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Thunder and lightning are caused by an atmospheric discharge of electricity. In storm clouds, positive and negative particles may become separated (polarised), the positively charged particles rise to the top of the cloud and the negatively charged particles drop to the lower part of the cloud. If a sufficiently strong electric field develops, there will be enough electric potential for lightening to form. 90% of lightning is cloud to cloud where the exchanges of lightning usually expend the electrical charge. 10% of lightning is cloud to ground. The earth below the thundercloud develops an equal but opposite charge to the cloud above. A path of negatively charged ionised air (leader) moves downward from the cloud in jumps. On the ground positive streamers, which may become a positive leader, move upwards, and when the negative and positive leaders connect, the electric field greatly increases. When it becomes strong enough to form a channel, an electric discharge occurs and this is seen as a lightning bolt. The electrical discharge super-heats the air around and creates an audible shock wave, which is heard as thunder. Leader bolts of lightning can travel 60,000 m/s and can heat the surrounding air to 30,000 degrees (C). Although a bolt of lightning produces intense light and sound, its diameter is usually only 2-5cms.

The proverbial “bolt from the blue” is rare positive lightning originating from the top of a cloud. It travels almost horizontally and strikes without warning many kilometres away from the main storm, where the skies may still be clear and sunny.

Because there is a vast difference between the speed of sound (344 m/s) and the speed of light (300,000,000 m/s) there is a delay between seeing the lightning and hearing the thunder. The time between light and sound, indicate the distance from the lightning, every 5 seconds equals about 1 mile (1.6 kms).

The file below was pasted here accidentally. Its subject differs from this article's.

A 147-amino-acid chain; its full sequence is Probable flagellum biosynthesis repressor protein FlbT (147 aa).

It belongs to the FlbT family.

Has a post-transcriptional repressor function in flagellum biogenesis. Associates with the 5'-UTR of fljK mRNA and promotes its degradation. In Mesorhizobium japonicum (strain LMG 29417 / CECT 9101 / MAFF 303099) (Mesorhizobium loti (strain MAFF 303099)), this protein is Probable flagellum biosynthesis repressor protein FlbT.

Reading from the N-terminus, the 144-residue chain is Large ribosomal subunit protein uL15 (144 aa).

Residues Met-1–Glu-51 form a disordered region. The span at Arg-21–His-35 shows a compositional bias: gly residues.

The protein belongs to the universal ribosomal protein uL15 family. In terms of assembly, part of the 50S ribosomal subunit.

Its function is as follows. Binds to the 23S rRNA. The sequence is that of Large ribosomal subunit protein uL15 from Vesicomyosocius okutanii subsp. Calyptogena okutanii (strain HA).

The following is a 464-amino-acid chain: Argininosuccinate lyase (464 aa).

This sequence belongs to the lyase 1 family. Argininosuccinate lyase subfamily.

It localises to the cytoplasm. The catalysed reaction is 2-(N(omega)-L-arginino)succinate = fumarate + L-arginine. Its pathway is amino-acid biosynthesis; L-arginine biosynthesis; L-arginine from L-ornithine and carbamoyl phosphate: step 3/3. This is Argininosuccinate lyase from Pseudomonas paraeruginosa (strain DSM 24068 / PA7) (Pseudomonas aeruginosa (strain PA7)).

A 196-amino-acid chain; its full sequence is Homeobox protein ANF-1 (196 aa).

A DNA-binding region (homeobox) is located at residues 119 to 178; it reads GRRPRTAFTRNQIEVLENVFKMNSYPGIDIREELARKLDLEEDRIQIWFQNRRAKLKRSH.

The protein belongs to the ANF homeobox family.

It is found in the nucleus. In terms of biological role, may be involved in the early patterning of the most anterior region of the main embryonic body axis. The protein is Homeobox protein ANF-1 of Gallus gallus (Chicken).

Three main factors pre-dispose an object to being struck by lightning – height, isolation and pointedness. About 20-30% of people struck by lightning die immediately. Intense muscle contractions may throw people considerable distances and cause fractures and blunt injury. Burns are usually superficial however most survivors sustain permanent injuries such as neurological and cardiovascular damage, eye and ear injuries, dizziness, numbness, amnesia, seizures, sleep disorders, nerve damage, fatigue; personality change and depression.

If inside during a thunderstorm, do not use telephones, water taps, electrical devices and stay away from open doors and windows. If you are outside and time to thunder is less than 30 seconds (10 kms) seek shelter such as a car or substantial building. If shelter is unavailable, get away from high ground and tall trees; stay at least 5 m away from trees and other people. Adopt a crouched position with feet together, keep hands off the ground. Do not lie down.  Wait until the storm passes before moving.

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Why does attentiveness to nature matter? In a very fundamental sense, we are what we pay attention to. Paying heed to beauty, grace, and everyday miracles promotes a sense of possibility and coherence that runs deeper and truer than the often illusory commercial, social "realities" advanced by mainstream contemporary culture. ... Our attention is precious, and what we choose to focus it on has enormous consequences. What we choose to look at, and to listen to--these choices change the world. As Thich Nhat Hanh has pointed out, we become the bad television programs that we watch. A society that expends its energies tracking the latest doings of the celebrity couple is fundamentally distinct from one that watches for the first arriving spring migrant birds, or takes a weekend to check out insects in a mountain stream, or looks inside flowers to admire the marvelous ingenuities involved in pollination. The former tends to drag culture down to its lowest commonalities; the latter can lift us up in a sense of unity with all life. The Way of Natural History, edited by Thomas Lowe Fleischner and published by Trinity University Press (Texas)